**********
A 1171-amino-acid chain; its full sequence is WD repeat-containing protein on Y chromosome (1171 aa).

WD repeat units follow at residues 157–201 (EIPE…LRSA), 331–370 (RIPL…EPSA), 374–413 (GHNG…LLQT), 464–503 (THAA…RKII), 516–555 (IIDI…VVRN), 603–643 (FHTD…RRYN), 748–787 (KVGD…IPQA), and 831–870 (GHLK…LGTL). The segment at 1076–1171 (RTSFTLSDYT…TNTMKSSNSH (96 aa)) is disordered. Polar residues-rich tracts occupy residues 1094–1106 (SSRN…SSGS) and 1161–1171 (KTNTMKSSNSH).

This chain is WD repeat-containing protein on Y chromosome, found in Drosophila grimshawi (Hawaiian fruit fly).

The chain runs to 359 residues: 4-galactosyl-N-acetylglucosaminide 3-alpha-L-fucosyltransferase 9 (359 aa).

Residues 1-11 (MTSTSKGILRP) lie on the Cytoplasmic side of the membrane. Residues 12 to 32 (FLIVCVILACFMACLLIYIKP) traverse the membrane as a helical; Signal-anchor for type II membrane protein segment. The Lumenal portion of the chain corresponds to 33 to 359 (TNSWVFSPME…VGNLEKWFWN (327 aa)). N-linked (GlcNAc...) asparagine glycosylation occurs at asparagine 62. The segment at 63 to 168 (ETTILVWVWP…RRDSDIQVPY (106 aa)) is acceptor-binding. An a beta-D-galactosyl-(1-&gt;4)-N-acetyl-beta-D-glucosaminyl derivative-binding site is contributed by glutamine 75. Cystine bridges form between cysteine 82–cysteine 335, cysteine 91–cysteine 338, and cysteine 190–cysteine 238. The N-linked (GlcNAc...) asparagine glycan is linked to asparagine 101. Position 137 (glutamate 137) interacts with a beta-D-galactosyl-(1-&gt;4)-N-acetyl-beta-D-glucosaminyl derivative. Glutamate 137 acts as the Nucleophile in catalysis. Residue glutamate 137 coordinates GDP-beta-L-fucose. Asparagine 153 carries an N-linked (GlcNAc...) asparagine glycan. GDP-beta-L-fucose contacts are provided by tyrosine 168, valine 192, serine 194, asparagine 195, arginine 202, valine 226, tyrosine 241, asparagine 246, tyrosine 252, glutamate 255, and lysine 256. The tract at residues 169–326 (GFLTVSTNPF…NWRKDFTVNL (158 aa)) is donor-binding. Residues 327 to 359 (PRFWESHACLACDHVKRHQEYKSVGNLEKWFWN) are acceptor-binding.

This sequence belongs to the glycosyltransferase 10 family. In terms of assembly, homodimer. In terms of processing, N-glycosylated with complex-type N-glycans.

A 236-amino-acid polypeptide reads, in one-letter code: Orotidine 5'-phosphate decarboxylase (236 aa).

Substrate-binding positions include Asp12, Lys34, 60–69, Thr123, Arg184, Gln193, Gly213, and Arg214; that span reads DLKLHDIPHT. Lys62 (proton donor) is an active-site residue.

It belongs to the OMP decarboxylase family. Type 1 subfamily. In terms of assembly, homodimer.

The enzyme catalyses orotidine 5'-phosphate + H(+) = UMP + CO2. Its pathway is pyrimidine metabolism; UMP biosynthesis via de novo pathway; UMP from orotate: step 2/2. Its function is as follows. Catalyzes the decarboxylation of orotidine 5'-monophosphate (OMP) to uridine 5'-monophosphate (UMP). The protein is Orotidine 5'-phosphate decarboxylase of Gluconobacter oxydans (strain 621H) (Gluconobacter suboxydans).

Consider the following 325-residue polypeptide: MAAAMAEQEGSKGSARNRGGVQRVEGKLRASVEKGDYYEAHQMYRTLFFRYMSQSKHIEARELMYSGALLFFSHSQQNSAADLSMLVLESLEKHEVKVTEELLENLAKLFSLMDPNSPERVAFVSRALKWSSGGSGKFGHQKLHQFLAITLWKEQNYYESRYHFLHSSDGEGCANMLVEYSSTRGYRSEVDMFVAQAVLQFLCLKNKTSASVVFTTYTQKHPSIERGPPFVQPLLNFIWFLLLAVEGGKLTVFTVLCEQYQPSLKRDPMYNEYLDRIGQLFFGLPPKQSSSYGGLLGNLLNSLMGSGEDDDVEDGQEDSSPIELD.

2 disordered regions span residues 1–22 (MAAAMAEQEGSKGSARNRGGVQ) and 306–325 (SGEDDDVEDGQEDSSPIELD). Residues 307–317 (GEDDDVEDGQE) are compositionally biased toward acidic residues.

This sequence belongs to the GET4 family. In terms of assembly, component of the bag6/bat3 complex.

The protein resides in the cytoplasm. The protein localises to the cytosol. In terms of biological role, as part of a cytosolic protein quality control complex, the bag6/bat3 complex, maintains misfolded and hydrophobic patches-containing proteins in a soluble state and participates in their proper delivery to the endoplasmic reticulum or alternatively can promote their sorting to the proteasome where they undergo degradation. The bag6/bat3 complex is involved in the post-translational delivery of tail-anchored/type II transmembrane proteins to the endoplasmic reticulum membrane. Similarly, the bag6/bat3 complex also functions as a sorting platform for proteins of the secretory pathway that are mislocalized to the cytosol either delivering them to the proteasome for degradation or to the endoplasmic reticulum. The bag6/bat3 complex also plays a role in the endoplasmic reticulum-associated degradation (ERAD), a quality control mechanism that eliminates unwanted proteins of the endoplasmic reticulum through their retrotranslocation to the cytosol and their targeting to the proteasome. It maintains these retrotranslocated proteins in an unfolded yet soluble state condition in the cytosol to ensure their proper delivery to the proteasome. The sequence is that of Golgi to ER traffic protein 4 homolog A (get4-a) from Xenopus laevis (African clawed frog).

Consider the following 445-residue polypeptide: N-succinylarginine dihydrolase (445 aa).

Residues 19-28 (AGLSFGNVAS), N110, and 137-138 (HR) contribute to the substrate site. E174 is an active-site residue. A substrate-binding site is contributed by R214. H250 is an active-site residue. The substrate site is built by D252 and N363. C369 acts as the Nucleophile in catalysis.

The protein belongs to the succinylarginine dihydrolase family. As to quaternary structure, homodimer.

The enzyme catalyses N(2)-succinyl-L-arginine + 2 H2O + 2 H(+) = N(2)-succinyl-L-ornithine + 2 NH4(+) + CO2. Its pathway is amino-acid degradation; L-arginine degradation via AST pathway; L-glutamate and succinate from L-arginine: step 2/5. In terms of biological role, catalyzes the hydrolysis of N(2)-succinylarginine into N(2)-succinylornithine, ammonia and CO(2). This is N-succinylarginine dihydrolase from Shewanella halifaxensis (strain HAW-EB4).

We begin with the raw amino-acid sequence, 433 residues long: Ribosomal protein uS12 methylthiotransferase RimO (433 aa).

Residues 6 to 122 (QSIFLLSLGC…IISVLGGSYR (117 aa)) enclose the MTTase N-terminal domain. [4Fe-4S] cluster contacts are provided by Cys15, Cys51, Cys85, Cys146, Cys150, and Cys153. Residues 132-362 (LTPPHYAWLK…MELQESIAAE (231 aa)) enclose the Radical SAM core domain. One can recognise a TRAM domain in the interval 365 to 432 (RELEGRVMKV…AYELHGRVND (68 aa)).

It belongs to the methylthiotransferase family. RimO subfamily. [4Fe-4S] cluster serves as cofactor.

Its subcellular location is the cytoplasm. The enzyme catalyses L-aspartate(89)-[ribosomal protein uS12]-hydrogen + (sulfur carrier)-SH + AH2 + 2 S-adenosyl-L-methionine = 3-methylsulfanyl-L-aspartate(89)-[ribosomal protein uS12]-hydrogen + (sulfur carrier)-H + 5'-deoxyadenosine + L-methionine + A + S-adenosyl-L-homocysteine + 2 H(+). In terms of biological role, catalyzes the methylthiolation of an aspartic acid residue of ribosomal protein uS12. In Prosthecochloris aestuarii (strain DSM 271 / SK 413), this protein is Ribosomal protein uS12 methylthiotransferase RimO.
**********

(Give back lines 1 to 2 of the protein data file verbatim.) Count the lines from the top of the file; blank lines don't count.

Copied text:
A 1171-amino-acid chain; its full sequence is WD repeat-containing protein on Y chromosome (1171 aa).

WD repeat units follow at residues 157–201 (EIPE…LRSA), 331–370 (RIPL…EPSA), 374–413 (GHNG…LLQT), 464–503 (THAA…RKII), 516–555 (IIDI…VVRN), 603–643 (FHTD…RRYN), 748–787 (KVGD…IPQA), and 831–870 (GHLK…LGTL). The segment at 1076–1171 (RTSFTLSDYT…TNTMKSSNSH (96 aa)) is disordered. Polar residues-rich tracts occupy residues 1094–1106 (SSRN…SSGS) and 1161–1171 (KTNTMKSSNSH).